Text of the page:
An Opportunity and a Challenge

Dr. Milos Galic has established his own working group in the Cluster of Excellence
© CiM - Peter Grewer

Dr. Milos Galic has lived in many places. He is Swiss by birth, studied developmental biology in Zürich, did his PhD on neurobiology in Basel, and carried out his postdoctoral training in systems biology at Stanford University in the United States. Since January 2014 he is a CiM Junior Research Group Leader at the University of Münster, where he has been investigating how the mechanical deformation of the cell membrane is converted into a biochemical signal. “Doing independent research for the first time presents enormous opportunities, but also challenges,” says Milos Galic. On the one hand, he can devote himself entirely to developing his own ideas but, on the other hand, he is now responsible for ensuring that his scientific projects are successful and that his master and PhD students are trained in the best possible way.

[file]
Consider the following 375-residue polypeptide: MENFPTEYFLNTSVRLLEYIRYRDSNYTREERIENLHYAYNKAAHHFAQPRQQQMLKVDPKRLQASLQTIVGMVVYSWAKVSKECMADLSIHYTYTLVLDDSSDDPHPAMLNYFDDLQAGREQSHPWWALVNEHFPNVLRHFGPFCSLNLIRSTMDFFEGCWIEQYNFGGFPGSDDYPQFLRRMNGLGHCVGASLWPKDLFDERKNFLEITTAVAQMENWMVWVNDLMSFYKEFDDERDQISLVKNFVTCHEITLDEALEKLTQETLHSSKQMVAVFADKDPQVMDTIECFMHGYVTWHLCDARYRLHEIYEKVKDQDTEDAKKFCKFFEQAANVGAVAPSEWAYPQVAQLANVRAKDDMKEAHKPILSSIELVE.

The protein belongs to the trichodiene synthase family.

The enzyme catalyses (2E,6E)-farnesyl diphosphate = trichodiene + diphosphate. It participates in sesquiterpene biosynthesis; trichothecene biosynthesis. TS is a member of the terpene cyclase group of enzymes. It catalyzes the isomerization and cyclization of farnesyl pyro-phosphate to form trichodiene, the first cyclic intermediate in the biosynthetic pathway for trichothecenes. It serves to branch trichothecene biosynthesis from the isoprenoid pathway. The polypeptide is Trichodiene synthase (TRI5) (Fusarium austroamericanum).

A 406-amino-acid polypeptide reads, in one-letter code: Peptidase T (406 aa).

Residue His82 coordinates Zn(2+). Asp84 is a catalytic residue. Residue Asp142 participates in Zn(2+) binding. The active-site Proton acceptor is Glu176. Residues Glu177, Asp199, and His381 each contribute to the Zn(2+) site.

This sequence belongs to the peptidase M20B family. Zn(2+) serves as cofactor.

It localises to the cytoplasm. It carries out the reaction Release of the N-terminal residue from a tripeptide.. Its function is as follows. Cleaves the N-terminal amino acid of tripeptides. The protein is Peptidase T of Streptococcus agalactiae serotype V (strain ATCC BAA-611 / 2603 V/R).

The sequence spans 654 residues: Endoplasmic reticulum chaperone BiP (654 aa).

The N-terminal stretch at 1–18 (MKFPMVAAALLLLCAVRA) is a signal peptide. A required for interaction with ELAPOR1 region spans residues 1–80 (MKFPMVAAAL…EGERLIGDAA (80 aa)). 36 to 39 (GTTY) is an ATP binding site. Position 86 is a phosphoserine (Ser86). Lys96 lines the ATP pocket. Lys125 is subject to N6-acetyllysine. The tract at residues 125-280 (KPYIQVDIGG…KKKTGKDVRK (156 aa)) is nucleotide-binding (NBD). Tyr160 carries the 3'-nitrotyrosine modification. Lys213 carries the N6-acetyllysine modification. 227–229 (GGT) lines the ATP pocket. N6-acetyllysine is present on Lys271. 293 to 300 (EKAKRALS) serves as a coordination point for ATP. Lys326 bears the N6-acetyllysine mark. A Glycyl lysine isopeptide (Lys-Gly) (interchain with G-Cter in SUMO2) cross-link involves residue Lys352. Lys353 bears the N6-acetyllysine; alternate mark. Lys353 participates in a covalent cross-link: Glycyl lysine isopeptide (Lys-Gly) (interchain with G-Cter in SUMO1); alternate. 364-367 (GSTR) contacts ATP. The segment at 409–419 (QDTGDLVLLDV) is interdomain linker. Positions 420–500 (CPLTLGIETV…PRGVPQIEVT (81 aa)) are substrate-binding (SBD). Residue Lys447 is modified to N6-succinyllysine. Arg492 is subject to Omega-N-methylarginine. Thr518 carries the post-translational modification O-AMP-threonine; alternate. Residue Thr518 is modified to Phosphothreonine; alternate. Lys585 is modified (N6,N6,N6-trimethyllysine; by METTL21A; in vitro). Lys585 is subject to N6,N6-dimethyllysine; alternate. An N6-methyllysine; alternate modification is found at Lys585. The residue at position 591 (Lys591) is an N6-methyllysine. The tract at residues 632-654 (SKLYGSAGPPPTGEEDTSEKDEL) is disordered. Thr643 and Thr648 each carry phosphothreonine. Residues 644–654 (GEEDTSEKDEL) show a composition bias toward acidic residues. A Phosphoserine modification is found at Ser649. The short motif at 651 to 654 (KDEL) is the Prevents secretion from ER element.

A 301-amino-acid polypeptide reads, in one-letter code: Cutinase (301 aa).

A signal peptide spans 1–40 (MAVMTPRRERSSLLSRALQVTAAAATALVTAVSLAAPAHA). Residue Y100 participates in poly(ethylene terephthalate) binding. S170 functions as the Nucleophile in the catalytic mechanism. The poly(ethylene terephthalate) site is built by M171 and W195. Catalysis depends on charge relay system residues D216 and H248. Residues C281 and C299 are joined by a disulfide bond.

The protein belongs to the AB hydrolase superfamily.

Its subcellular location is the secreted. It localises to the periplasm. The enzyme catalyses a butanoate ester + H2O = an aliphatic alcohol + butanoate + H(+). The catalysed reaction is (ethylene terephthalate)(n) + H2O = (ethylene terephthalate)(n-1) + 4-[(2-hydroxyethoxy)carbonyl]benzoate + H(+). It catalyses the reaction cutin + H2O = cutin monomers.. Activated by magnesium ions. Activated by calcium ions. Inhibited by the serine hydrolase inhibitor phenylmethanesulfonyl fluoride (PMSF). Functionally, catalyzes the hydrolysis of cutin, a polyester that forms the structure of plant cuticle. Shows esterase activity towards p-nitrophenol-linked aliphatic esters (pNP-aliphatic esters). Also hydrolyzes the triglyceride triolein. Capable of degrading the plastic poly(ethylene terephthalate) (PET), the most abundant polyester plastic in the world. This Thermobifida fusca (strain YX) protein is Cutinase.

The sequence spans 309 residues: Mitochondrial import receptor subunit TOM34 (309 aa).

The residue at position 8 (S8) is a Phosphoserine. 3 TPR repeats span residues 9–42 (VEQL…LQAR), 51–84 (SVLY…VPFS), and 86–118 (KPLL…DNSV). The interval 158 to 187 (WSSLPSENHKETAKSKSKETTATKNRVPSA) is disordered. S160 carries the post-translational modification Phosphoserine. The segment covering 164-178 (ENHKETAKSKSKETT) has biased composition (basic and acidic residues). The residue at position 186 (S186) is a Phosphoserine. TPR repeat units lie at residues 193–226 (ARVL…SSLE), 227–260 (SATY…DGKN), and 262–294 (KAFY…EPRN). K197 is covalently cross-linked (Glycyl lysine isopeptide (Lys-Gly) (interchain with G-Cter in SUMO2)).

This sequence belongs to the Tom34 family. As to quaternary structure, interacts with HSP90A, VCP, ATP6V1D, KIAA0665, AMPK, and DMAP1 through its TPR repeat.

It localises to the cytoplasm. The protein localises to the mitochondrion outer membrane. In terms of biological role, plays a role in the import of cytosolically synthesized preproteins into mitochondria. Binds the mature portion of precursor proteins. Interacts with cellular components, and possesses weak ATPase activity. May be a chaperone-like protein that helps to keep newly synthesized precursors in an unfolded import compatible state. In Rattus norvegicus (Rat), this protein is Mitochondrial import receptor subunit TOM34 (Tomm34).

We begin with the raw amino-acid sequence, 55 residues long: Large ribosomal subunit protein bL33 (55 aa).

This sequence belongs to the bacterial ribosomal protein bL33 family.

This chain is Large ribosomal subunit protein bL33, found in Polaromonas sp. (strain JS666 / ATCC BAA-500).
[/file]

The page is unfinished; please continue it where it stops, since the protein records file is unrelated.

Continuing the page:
What he appreciates in CiM are the top-notch facilities with highly specialized equipment and the openess to collaboration. His wife’s junior research group is also supported by the Cluster as a dual career measure, permitting the young ­family to enjoy both a good research and private life and enriching the university with two excellent young researchers. “What we as researchers appreciate is that we’re both able to work in one place, which is rare,” says Milos Galic. “Although our time here is limited, there is no better place for my future as a scientist.”